The nonprofit leadership deficit: A case for more optimism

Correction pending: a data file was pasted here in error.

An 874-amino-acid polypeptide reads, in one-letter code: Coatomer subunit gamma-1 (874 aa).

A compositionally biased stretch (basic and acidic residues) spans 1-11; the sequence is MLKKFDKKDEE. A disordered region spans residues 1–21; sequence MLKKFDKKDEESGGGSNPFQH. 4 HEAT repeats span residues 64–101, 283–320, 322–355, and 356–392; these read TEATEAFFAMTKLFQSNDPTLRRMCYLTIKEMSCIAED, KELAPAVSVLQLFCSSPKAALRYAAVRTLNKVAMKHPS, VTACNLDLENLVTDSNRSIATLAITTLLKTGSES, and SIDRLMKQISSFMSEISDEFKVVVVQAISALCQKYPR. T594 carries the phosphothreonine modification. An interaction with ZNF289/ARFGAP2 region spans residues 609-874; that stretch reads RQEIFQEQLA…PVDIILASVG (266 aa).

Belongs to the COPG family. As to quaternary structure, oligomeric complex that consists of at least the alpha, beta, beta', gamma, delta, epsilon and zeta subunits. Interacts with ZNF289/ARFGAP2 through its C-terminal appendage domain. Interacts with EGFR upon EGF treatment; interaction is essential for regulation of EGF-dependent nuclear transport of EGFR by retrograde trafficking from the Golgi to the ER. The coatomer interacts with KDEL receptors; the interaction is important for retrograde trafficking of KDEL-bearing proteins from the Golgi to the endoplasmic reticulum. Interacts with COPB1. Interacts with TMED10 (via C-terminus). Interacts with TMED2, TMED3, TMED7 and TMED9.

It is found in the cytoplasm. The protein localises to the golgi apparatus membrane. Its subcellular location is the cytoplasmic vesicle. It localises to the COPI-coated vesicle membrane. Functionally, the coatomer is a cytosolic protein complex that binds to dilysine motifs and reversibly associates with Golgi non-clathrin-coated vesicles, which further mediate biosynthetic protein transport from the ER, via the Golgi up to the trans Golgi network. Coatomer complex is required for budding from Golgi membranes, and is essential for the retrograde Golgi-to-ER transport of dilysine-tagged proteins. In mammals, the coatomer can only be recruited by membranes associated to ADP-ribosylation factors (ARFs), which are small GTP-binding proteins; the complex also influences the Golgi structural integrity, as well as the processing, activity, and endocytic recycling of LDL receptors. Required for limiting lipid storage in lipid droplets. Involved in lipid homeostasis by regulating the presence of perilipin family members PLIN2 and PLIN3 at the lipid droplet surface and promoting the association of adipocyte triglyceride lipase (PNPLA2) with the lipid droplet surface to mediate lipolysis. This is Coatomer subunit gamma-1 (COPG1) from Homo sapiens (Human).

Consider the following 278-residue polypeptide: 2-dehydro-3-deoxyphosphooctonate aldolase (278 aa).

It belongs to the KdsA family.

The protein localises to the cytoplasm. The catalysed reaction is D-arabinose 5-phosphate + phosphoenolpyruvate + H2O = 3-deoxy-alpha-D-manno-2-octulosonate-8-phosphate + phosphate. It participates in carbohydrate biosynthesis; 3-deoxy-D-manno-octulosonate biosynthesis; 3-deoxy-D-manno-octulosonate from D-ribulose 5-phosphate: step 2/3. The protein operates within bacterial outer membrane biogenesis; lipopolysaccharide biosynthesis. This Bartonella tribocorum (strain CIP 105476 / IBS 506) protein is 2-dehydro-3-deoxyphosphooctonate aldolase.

Recent headlines claim that a looming nonprofit leadership crisis will soon be precipitated by retiring baby boomers. Analysis of baby boom demographics, using national census data on the age distribution and other demographic characteristics of top leaders by sector, confirms the aging nonprofit workforce. However, the issue of whether the aging workforce portends a nonprofit leadership crisis, when analyzed within a theoretical framework of supply and demand in the market for nonprofit executives, reveals flaws in most commentaries about the leadership crisis. Workings of the labor market and nonprofit organizations themselves suggest trends that could be expected to affect labor supply and demand and mitigate a leadership deficit. Reasonable—and likely—market and organizational adjustments, including higher executive pay, increased labor force participation of older workers, skill acquisition of younger workers, possible consolidation of nonprofit organizations, board and volunteer skill sharing, and even venture philanthropy, can be expected to moderate the shock of baby boom retirements, much in the way that schools, job markets, and housing markets have accommodated the movement of this “bulging” generation through earlier decades of their lives.